These configurations challenge the understanding of entirely free and horizontal participation of individuals in the production and distribution of information. They must be taken into consideration by researchers in order to avoid naive and utopian analyses of participatory processes, including those with noble motivations and concerns for the common good (SUBIN, 2018SUBIN, P. Between Participation and Autonomy. Journalism Practice, 12:5, 526-542, 2018. Disponível em: https://www.tandfonline.com/doi/full/10.1080/17512786.2017.1331707. Acesso em: 02 nov. 2023.
https://doi.org/10.1080/17512786.2017.13...
). Hence, the importance of empirical research, as advocated by Quandt (2018)QUANDT, T. Dark participation. Media and communication, 6(4), 36-48, 2018. Disponível em: https://www.cogitatiopress.com/mediaandcommunication/article/view/1519. 02 nov. 2023.
https://www.cogitatiopress.com/mediaandc...
, which can provide concrete references regarding citizen participation in communication phenomena and processes.

OTT: participation, collaborative verification, and trust building

OTT is an initiative that originated on Facebook through a fanpage4 4 Available at: https://www.facebook.com/OTTRJ. Access on: 11 dec. 2019. created by four non-journalist friends in 2016. It is based on the concept of “public security 4.0,”5 5 Available at: https://www.ondetemtiroteio.com.br/. Access on: 11 dec. 2019. which assumes citizen-to-citizen (C2C) safety, in a collaborative and instantaneous manner. In 2019, the fanpage was partially deactivated, and the initiative was transformed into an app, allowing users to report events they have witnessed to help others avoid confrontations, robberies, and stray bullets, among other crimes (Figure 1). The information is compiled in the tool, and the OTT administrators claim to operate independently, meaning they are not obligated to verify the accuracy of the occurrences with official sources. Instead, they opt for collaborative layperson verification, in which citizens themselves are responsible for confirming, denying, correcting, and supplementing the published information.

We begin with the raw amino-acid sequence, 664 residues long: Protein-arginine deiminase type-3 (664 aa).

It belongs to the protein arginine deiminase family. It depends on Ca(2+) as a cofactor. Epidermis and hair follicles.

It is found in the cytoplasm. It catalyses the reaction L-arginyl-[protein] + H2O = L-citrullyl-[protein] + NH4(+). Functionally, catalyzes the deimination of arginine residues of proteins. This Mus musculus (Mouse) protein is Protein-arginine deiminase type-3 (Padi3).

Figure 1
Comparative excerpt of posts on the app and on the fanpage

In the new format, urban violence alerts are classified into at least 10 categories: Shootout; Shots heard; Mass robbery; Wrong-way traffic; Police operation; Police chase; Public service; Flooding; Demonstration; and Fire. There is a greater emphasis on the specificity of the reports, which are accompanied by different symbols. For example, shootouts are symbolized by three rifle cartridges, while shots heard are represented by a single bullet. Furthermore, two icons indicate the presence of photos or videos in certain reports (Figure 2). At the end of each post, users can leave their likes, make comments, and also share the alerts on their personal digital social networks. The app is free and has 5 million downloads.

Figure 2
Iconic categorization of alerts in the application

The collaborative layperson verification system of OTT operates in two distinct ways. In Rio de Janeiro, the city of origin of the application, the confirmation of alerts is done through the cross-referencing of information provided by participants in WhatsApp groups in areas of armed conflict6 6 OTT administrators participate in more than 600 groups formed by people living in areas of armed conflict, which they call “trust groups”. In-depth in-person interview given to the author on August 5, 2019. . These individuals are deemed trustworthy as they pass on accurate information to OTT. In the rest of Brazil, the reports received from users are immediately published in the application. A predefined time limit has been established for confirmation by other individuals, but this period is not disclosed by the administrators to prevent the person responsible for posting an alert from confirming it. Thus, if an alert is published and receives a second confirmation within a certain time frame, it remains active. Otherwise, the alert is removed from the application. In this regard, OTT’s dynamics bring the initiative closer to the actions of participatory journalism.